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Figure 1: Clinical presentation: (a) Dorsal view of the foot. Note blisters at the medial malleolus and I metatarsophalangeal joint; (b) posterior ankle view showing hindfoot valgism with medial protuberance; (c) dorsal foot and ankle views showing hindfoot valgism; (d) posterior ankle view showing hindfoot valgism despite plantar flexion

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Figure 3: Left foot computed tomography and magnetic resonance imaging (MRI) images ‑ gross deformation of the talus head and neck producing articular surface irregularities and hindfoot blocking. Bone features are similar to normal tissue in MRI

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main feature differentiating HED from classic osteochondroma is HED epiphysis involvement. Classic osteochondroma characteristically appears in the metaphysis [Figure 5].

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Figure 2: Left foot X‑ray: (a) Anteroposterior view; (b) lateral view; (c) oblique view and (d) axial calcaneus view. Note the gross talar head irregularity with dense areas permeated by radiolucent areas, similar to osteochondroma

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Figure 4: (a) Medial aspect of the foot demonstrating skin incision; (b) medial approach showing the bone mass in talus head; (c) resecting bone mass and modeling talo‑navicular joint. (d) Bone fragments removed from talo‑navicular protuberance

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Figure 5: Histopathological blade (H and E): (a) Normal bone tissue covered by normal cartilaginous tissue; (b) set of chondrocytes embedded in chondral matrix within normal bone tissue; (c and d) image enlargement showing cartilaginous islands permeating normal bone

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Figure 6: 2‑year follow‑up. (a) Dorsal foot and ankle view; (b) medial aspect of the left foot demonstrating surgical scar; (c) posterior foot and ankle views showing no signs of disease recidivism; (d) heel rise test demonstrating remaining ankle valgism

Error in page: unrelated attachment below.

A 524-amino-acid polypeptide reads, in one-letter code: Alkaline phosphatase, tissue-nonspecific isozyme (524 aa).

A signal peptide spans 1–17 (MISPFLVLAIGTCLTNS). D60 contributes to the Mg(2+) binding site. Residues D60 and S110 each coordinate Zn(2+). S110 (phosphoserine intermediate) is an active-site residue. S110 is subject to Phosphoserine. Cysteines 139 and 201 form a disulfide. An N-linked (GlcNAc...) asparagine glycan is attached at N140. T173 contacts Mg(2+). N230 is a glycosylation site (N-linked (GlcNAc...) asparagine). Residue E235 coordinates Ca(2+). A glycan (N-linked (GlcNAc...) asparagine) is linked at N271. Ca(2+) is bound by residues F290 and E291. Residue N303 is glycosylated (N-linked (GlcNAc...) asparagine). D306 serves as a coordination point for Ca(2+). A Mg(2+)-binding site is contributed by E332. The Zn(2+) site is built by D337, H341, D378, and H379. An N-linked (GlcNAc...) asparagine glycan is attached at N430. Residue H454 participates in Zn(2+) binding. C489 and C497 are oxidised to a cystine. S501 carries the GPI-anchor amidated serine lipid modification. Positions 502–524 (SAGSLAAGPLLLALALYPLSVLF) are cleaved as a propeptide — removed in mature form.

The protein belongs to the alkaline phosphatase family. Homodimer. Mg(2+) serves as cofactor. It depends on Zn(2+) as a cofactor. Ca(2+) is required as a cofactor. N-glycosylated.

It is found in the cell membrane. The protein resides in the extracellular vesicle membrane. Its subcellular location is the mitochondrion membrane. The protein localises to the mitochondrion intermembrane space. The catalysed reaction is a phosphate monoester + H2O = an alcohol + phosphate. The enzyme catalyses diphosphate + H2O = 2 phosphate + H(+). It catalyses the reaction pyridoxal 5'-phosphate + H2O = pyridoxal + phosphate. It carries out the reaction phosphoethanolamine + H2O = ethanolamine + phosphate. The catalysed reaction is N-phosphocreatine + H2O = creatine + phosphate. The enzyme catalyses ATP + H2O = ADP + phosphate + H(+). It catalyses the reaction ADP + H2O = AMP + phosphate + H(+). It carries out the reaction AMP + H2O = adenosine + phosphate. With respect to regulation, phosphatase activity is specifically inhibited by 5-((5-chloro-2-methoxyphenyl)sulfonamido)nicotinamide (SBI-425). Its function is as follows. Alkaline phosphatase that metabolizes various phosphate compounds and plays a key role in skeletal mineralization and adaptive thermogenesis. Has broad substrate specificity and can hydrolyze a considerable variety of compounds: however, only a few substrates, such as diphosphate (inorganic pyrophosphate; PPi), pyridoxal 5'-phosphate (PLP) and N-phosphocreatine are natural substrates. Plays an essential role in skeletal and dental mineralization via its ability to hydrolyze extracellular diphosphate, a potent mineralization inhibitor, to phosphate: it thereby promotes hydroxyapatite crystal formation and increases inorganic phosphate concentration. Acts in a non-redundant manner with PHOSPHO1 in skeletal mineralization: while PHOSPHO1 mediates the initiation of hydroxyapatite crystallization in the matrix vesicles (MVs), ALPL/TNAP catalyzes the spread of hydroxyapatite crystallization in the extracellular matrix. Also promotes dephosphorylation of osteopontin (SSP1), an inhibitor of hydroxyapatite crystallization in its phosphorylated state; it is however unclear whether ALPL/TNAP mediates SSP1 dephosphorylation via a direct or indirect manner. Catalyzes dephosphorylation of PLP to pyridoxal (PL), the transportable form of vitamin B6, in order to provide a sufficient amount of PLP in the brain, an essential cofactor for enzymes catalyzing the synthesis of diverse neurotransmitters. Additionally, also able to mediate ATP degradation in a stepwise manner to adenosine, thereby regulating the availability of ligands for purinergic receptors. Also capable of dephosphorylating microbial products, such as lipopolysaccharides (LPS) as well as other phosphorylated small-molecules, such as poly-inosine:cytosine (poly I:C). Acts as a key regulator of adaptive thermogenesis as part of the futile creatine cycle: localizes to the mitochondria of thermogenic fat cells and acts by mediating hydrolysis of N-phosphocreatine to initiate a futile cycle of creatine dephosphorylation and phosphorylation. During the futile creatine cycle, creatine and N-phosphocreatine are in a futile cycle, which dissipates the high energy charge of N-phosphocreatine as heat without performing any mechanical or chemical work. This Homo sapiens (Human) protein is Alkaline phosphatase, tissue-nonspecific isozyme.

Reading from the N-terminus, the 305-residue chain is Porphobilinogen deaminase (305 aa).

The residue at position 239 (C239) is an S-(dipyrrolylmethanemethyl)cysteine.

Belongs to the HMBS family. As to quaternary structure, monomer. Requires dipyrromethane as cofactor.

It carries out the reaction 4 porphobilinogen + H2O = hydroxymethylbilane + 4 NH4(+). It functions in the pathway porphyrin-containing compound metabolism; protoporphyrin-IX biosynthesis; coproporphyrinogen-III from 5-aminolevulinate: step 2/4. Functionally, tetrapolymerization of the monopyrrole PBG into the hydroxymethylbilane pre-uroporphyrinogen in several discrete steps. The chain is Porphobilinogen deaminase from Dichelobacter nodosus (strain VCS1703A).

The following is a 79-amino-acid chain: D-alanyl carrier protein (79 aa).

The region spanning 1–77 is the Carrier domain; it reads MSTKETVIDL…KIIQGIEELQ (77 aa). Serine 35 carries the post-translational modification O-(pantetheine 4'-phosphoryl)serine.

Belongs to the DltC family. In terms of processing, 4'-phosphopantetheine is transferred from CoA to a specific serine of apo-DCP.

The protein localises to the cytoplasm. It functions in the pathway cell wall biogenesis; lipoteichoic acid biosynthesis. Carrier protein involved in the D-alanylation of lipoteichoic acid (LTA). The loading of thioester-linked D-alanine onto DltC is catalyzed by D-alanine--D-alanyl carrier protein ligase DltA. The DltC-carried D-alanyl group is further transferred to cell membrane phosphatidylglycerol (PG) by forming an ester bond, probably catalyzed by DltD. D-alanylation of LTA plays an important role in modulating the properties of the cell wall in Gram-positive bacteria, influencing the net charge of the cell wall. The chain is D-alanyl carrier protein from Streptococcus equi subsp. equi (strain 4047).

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Figure 7: 2 year post‑surgery X‑ray: (a) Anteroposterior view showing talo‑navicular arthrodesis; (b) lateral view showing healed talo‑navicular arthrodesis

Figure 8: Clinical presentation 12 years post‑surgery. (a) Dorsal foot view; (b) posterior foot and ankle views showing no signs of disease recidivism; (c) medial foot view showing satisfactory scar aesthetics; (d) heel rise test demonstrating the calcaneous remains in valgus

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Figure 9: 12 years post‑surgery X‑ray: (a) Anteroposterior foot view with no signs of disease recidivism; (b) lateral foot view demonstrating complete arthrodesis healing

Although considered a successful treatment, the patient was still advised to maintain regular monitoring due to potential complications such as foot arthritis.

Discussion HED etiology remains unknown and the authors found no references of malignant transformation in the literature.[6]

Different theories have been described to explain HED origin, but none are considered as definitive. They are: 1. Irregular cell proliferation in the superficial zone of articular cartilage[2] 2. Changes in apical development button of lower limb[3] 3. Changes in blood epiphysary vessel arrangement[2] 4. Imbalance between proliferation and cellular death mechanism[2,7] 5. Changes in fetal limb apical ectoderm, resulting in pre or post‑axial disorders.[2,3] The literature contains only one family report of HED. In 1974, Hensinger demonstrated HED in two generations of the same family.[8] HED affects patients of all ages, however those between 2 and 14 years old are more susceptible.[5,9‑11] Men are 3 times more